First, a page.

CM: You are so funny in so many of these essays and as a performer; you clearly enjoy connecting with your audience and getting a laugh to push us to some deeper, probably more painful truth. I wonder if you could talk about the ways in which your sense of humor has helped, hindered, or shaped your journey as a writer?
MT: I think I have a sort of Queeny dark humor, certainly shaped by my best friends during my formative teenaged years, many of whom were fags, and by the sort of ironic, camp sensibility of John Waters films. But seeing the absurd in even truly dark moments is a survival skill of sorts, and it is a part of queer culture that I love. I did my time as a humorless lesbian in my early 20s, reading Dworkin, and it was a relief to learn I could still be profoundly upset by the world and still laugh.
CM: One of your talents as a writer is your ability to make fun of your past self, or rather to reflect on who you were in a young, sometimes drunken moment and make sense of that younger self, who resides in all of us. How have you cultivated this reflective practice both in your writing and non-writing life?
MT: I have always tried to take a detached and cinematic view of my life. Even when something shitty happens, I think, if this was a movie, this would be the part where it really starts to get good. It is personally helpful to have this kind of detachment from the ups and downs of life, and it is crucial when writing about yourself—it is important not to be protecting yourself when you’re writing about yourself. You’ve got to be vulnerable. For me, it’s easier for me to let it all hang out than it is to cultivate a sense of privacy. If I see myself more like a character, a sort of stand-in for all of humanity, there is sort of no bad thing “I” can say or do, because it’s been done before.
CM: In many of your essays, you help the reader reimagine the family as a queer and shifting landscape, one that needs new language, and also deals with trauma, familial abuse, recovery, and forgiveness. I’m interested in alternative kinship structures, co-parenting, queer marriage, divorce, and all manner of new iterations for family life. What are your fantasies for future families or for your own family?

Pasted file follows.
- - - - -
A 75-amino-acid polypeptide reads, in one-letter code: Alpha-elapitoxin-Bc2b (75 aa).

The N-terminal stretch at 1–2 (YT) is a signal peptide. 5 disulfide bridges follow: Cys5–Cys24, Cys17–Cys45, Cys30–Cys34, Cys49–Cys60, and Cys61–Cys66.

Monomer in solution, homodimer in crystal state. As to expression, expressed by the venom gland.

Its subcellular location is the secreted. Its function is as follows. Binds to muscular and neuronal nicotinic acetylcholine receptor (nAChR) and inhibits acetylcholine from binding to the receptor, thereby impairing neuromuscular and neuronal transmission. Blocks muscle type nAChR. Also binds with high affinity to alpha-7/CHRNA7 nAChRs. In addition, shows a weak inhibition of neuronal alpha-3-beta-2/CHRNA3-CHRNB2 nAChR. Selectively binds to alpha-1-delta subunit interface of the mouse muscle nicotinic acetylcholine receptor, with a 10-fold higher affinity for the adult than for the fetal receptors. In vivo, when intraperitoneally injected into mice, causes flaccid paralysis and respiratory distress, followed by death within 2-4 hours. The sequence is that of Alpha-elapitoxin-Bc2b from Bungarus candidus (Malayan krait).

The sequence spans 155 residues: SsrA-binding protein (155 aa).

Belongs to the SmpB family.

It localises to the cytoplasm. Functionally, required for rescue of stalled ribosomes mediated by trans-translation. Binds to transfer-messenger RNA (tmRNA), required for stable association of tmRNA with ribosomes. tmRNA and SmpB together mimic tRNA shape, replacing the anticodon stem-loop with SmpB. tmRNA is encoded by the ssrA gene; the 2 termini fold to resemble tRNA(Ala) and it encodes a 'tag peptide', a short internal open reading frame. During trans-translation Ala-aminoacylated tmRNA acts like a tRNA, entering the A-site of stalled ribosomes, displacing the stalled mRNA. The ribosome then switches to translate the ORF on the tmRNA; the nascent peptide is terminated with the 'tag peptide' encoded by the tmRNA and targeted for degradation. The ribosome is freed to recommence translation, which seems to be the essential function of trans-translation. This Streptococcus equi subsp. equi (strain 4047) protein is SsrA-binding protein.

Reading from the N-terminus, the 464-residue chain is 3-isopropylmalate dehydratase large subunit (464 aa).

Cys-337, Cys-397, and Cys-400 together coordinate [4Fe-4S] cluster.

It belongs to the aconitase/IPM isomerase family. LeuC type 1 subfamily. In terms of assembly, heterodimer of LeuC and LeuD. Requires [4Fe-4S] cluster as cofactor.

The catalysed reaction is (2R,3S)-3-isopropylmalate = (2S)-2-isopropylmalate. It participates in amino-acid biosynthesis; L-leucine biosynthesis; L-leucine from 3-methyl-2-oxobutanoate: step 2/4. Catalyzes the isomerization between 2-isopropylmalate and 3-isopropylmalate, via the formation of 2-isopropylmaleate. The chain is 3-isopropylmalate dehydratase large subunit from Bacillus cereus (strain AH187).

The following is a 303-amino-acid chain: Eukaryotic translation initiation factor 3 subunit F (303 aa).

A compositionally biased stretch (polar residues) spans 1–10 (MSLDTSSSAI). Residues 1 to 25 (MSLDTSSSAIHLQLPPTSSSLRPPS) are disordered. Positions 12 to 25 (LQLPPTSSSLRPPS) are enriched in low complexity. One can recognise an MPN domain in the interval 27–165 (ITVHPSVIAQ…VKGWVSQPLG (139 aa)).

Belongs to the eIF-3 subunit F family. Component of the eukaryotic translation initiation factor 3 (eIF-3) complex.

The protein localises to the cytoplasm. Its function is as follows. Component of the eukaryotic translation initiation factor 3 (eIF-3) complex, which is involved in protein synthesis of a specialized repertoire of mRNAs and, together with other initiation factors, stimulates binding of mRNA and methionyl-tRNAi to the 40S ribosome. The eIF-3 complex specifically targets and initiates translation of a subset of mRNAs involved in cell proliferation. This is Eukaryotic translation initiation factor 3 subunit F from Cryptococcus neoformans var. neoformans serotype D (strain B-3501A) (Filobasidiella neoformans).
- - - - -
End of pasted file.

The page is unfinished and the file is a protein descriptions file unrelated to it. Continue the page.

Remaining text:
MT: My over-arching fantasy, which encompasses family and everything else, is that people stop being so uptight and boring and xenophobic and just let people figure out how to live their best lives. Not to be cliché, but truly, all kids need is love, respect, food and shelter. They need to be treated like individuals with autonomy whose experiences matter. They matter right now, when they’re three years old—it’s not like, sometime in the future they get older and then are worthy of respect. This is another aspect of patriarchy, where anything without brute force or buying power is seen as useless, and that’s how culture sort of looks at kids. My sister is studying early childhood development and was doing some experiments with my son, having him play these little games, and at the end she was like, he’s a genius. And her kids have tested genius. And they are, but they are just these normal kids who were well loved and had their intellect fed and respected, and boom, genius. It’s not like you luck out and get a good brain. All kids have this ability, they’re just not respected. Wait—this is a tangent! My fantasy for my family is my son has some great gender that hasn’t even occurred to me and that by the time he dates sexual orientation is a non-issue and he dates everyone. And we have WILD MATERIAL SUCCESS and travel a bunch. But probably he is cis-gendered and my life will continue as it has, which is actually pretty wonderful.